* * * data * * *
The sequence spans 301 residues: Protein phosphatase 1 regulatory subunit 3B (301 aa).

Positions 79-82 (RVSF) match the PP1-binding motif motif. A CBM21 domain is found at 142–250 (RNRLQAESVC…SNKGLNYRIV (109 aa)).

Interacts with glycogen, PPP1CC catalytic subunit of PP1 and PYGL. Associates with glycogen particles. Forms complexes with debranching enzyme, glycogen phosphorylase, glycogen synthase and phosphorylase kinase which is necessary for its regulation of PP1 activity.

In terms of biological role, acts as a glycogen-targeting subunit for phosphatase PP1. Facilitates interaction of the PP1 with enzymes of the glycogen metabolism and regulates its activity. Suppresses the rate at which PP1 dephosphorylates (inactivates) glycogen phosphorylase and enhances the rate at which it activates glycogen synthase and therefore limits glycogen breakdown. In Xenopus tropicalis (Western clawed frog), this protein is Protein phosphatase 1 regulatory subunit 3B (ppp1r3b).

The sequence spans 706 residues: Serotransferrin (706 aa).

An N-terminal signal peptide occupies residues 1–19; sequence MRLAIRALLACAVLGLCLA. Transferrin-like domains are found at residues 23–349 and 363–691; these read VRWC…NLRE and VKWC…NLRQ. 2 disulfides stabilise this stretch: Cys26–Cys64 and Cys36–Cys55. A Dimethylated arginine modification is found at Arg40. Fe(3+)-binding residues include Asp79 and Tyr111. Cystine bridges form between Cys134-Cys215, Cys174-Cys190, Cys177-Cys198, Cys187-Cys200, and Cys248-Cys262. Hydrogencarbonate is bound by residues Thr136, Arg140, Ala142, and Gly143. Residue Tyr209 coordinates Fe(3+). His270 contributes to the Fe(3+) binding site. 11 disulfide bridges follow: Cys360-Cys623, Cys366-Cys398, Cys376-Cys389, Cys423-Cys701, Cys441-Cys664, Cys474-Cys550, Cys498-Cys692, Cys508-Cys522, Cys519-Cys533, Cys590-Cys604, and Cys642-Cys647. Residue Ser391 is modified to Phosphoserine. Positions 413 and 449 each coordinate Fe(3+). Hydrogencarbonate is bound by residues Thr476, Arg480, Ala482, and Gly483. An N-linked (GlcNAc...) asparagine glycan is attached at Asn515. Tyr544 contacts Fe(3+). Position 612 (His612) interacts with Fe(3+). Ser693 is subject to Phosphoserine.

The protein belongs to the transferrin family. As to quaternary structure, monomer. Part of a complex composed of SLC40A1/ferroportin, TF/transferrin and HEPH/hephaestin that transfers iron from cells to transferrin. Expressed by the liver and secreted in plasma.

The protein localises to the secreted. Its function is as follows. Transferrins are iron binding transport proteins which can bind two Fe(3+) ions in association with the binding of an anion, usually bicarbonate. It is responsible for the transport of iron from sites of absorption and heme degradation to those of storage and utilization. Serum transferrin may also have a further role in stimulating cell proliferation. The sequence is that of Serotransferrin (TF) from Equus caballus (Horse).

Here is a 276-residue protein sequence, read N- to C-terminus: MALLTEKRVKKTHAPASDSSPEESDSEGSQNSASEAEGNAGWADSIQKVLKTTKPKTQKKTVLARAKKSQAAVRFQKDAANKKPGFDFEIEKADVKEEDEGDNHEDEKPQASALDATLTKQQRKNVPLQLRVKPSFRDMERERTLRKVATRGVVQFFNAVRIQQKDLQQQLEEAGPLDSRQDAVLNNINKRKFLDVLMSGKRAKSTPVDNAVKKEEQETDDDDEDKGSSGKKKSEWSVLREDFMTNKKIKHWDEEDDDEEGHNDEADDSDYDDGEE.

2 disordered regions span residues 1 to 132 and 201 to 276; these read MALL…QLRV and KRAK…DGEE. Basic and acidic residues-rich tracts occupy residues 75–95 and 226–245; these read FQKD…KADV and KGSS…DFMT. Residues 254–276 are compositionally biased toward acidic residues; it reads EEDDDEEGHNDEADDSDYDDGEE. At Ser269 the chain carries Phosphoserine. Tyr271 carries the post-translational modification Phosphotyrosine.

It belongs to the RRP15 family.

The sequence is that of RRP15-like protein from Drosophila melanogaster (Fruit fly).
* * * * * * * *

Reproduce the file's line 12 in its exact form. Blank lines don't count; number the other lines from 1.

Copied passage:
The sequence is that of RRP15-like protein from Drosophila melanogaster (Fruit fly).